9 Grammatical Pitfalls


[dis-ri-gahrd] /ˌdɪs rɪˈgɑrd/
verb (used with object)
to pay no attention to; leave out of consideration; ignore:
Disregard the footnotes.
to treat without due regard, respect, or attentiveness; slight:
to disregard an invitation.
lack of regard or attention; neglect.
lack of due or respectful regard.
Origin of disregard
1635-45; dis-1 + regard
Related forms
disregardable, adjective
disregarder, noun
1. ignore. 2. insult. See slight. 3. inattention, oversight. 4. disrespect, slight.
1. notice. Unabridged
Based on the Random House Dictionary, © Random House, Inc. 2015.
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Examples from the web for disregard
  • Again, the first-rank poet should ignore the squalid accident of war: his vision should be powerful enough to disregard it.
  • Take time during interviews to be analytical, but don't disregard your gut feeling.
  • The book, expecting opposition, was met by almost complete disregard.
  • Maybe that explains teenagers' ability to utterly disregard prices when discussing the things they ''need'' with their parents.
  • The evidence for the soul tends to be much more subjective in nature which thus causes some to disregard it's existence at all.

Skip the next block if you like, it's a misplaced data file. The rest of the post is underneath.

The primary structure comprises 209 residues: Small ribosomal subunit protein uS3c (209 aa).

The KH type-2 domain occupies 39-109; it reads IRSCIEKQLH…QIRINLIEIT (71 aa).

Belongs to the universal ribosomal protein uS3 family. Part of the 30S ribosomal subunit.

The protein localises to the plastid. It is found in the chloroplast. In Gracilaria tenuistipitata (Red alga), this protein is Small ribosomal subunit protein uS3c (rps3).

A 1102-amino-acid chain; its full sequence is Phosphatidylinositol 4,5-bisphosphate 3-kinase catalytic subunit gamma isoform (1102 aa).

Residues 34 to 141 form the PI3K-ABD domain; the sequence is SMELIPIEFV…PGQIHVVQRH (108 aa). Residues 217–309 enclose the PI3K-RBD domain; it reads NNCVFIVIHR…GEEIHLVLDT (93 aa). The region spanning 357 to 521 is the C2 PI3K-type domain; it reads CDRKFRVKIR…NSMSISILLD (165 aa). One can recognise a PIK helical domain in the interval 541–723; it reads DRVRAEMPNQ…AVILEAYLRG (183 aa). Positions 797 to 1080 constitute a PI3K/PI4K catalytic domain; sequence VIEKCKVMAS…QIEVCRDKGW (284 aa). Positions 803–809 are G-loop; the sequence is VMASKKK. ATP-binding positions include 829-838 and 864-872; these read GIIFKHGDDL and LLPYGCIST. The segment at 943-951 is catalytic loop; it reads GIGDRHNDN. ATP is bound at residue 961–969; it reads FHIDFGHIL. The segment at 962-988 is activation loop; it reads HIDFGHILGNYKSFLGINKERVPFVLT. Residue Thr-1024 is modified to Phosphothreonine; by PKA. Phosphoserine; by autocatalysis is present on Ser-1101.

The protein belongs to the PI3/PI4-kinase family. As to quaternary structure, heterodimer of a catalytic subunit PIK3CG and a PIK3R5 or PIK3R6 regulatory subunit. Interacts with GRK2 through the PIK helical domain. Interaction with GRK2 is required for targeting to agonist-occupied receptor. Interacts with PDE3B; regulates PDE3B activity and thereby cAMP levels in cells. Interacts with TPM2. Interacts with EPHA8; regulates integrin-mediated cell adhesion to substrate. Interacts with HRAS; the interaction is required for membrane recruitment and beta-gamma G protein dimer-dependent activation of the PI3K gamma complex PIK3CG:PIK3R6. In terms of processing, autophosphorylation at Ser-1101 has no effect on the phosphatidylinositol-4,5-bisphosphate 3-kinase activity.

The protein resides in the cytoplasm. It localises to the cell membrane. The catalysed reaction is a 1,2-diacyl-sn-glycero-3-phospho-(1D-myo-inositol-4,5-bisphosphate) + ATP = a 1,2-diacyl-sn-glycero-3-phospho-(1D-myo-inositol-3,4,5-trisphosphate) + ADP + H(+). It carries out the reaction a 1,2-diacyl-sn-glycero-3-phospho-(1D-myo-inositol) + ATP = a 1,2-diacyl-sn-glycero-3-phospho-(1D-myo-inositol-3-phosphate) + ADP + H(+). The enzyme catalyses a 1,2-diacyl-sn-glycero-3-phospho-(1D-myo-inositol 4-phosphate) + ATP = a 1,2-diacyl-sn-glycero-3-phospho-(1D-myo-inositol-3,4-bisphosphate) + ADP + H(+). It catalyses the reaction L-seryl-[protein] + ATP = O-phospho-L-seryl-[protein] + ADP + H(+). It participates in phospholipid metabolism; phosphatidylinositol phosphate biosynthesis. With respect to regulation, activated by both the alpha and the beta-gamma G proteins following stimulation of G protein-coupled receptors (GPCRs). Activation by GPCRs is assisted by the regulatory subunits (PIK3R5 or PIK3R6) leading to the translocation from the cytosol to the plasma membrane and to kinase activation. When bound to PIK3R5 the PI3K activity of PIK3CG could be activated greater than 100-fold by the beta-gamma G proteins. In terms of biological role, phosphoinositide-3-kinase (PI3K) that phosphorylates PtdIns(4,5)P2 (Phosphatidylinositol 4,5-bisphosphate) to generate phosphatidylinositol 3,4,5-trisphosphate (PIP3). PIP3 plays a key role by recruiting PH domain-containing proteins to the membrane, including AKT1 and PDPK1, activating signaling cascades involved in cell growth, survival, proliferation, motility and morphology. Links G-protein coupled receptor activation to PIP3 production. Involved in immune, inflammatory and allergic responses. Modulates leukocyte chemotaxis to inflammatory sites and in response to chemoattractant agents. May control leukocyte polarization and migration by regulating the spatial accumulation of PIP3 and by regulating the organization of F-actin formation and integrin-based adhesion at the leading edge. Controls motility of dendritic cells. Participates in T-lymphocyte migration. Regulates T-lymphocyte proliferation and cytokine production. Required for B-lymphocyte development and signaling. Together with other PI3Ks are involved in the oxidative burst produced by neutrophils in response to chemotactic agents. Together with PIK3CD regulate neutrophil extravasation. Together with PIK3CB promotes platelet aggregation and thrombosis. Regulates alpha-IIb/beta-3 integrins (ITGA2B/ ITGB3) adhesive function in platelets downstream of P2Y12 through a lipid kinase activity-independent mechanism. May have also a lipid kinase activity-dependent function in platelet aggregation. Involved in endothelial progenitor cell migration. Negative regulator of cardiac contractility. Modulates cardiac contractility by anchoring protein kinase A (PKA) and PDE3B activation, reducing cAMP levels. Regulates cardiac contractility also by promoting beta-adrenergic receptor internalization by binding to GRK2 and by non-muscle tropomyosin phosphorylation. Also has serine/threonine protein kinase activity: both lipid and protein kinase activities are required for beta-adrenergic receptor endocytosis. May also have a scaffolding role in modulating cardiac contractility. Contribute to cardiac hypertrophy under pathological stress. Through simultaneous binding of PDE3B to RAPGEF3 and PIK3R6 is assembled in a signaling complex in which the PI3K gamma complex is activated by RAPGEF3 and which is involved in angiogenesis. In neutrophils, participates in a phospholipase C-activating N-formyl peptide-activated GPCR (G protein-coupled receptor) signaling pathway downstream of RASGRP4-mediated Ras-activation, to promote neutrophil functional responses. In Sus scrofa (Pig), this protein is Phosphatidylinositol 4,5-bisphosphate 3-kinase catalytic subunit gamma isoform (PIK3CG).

• When looking for ways to cut home energy costs, it helps to disregard some things your mother told you.
  • To suggest something like this is not even delusional; it shows total disregard of any reason.
  • It does not help that basketball is king in the city and that most young athletes disregard playing football.
  • He had a naughty schoolboy's gleeful disregard for rules.
  • The Court should, therefore, disregard these negotiations to that extent.
British Dictionary definitions for disregard


verb (transitive)
to give little or no attention to; ignore
to treat as unworthy of consideration or respect
lack of attention or respect
(often pl) (social welfare) capital or income which is not counted in calculating the amount payable to a claimant for a means-tested benefit
Derived Forms
disregarder, noun
disregardful, adjective
disregardfully, adverb
disregardfulness, noun
Collins English Dictionary - Complete & Unabridged 2012 Digital Edition
© William Collins Sons & Co. Ltd. 1979, 1986 © HarperCollins
Publishers 1998, 2000, 2003, 2005, 2006, 2007, 2009, 2012
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Word Origin and History for disregard

1640s, from dis- + regard. Related: Disregarded; disregarding. As a noun, from 1660s.

Online Etymology Dictionary, © 2010 Douglas Harper
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